Go Zero Food Waste with These Dehydrated Cocktail Garnishes
 
Recipes, Drinks & Cocktails

Turn Your Extra Fruits & Vegetables Into Cocktail Garnishes

Roughly one third of the food produced in the world for human consumption every year — more than 1 billion tons — gets lost or wasted. All of that food takes water, land, energy, and labor to create, producing massive amounts of greenhouse gas emissions on the way.

The worst offender? Produce. Fruits and vegetables have the highest waste rate of any food product, with almost half of the total yield thrown away each year.

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We've all looked into our fridge at some point and realized that we've over-purchased produce. The quart of strawberries that's only got a day left before going soft, the bag of limes you bought for margaritas and never got around to squeezing.

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When I see that the tide is turning towards waste, with maybe an errant stalk of rhubarb and a pineapple I can't eat in one sitting, one of my best tactics is to dehydrate them for cocktail garnishes.

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A dehydrated garnish is easy to make (slice thin, dehydrate, store), and brings so much to the table.

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Probably the most useful upside is that you can prep them days in advance -- as a home entertainer without a full bar staff behind me when I'm serving friends, I'm always looking for ways to garnish each drink I hand out in a beautiful, thoughtful way, but slicing and arranging fresh fruit can simply take too long to be worth it.

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With a tray of dehydrated garnishes on the table, I can toss one or a few into a glass without a second thought.

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Your dehydrator will probably come with instructions for drying specific food types and the temperatures they require, but here are my best tips for making and storing cocktail garnishes:

  • Consider the texture you want when deciding on dry time -- I like to dry fruits like pineapple or mango just until chewy (they're delicious and candy-like that way), but more moisture means shorter shelf life. I dry out citrus wheels all the way to a crisp, because they're meant for aroma, not for eating. They last months that way in an airtight container.
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  • Play with shape! Use a peeler to create ribbons of rhubarb, then twirl them around a wooden spoon for a candy-like curl. Dehydrate peeled pineapple slices with the core still in for a flower-like appearance, which can be further accentuated by drying in a small heat safe cup or cupcake pan. You can cut bigger fruit into any shape you'd like, but be aware that the edges will curl unless you weigh them down.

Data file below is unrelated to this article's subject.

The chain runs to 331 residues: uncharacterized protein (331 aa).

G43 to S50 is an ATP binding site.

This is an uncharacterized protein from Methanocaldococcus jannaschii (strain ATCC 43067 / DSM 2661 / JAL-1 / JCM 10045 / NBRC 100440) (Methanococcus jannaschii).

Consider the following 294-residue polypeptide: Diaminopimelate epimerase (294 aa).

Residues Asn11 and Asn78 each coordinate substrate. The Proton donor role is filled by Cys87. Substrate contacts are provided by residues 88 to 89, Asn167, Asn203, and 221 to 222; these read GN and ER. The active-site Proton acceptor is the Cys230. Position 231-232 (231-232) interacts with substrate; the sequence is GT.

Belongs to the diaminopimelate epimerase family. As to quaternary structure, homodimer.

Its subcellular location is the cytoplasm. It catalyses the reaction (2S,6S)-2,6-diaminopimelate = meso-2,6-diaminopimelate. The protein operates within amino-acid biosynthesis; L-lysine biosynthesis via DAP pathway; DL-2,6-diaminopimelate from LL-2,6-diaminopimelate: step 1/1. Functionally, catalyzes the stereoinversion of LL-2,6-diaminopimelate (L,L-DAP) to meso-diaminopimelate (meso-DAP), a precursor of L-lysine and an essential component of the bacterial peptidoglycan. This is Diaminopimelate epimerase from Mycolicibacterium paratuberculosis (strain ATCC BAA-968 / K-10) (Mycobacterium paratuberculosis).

• Let your garnishes cool completely before storing them so no condensation makes its way into your air-tight container -- moisture is the enemy of shelf life. I love the look of a garnish in a pretty Weck jar (a bonus because you can serve straight from the jar), but freezer bags, which are thicker than sandwich bags, will do the trick just as well.
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  • Thoroughly dried items like crisp citrus wheels can last in a cool, dry, dark location like a pantry for up to a year. Semi-moist Items like chewy pineapple will last longer in the fridge than on a shelf, and I like to consume them within a month. In any case, check for mold before serving.

The dehydrator I used is this collapsable model from Brod and Taylor. I'm living in/renovating a very small cottage right now, which means I'm desperately lacking in storage, particularly in the "kitchen" area (not even really a kitchen yet).

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I have to be super careful about the appliances I bring into the house, and how much space they'll end up taking. A dehydrator would normally be way too big for my place, but since this model folds down to practically nothing, I can tuck it away easily when I'm not using it.

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I wish it had existed when I lived in my first (also tiny) apartment -- so many farm market purchases would have been saved from spoilage, and so many cocktails more creatively, deliciously, and beautifully garnished!

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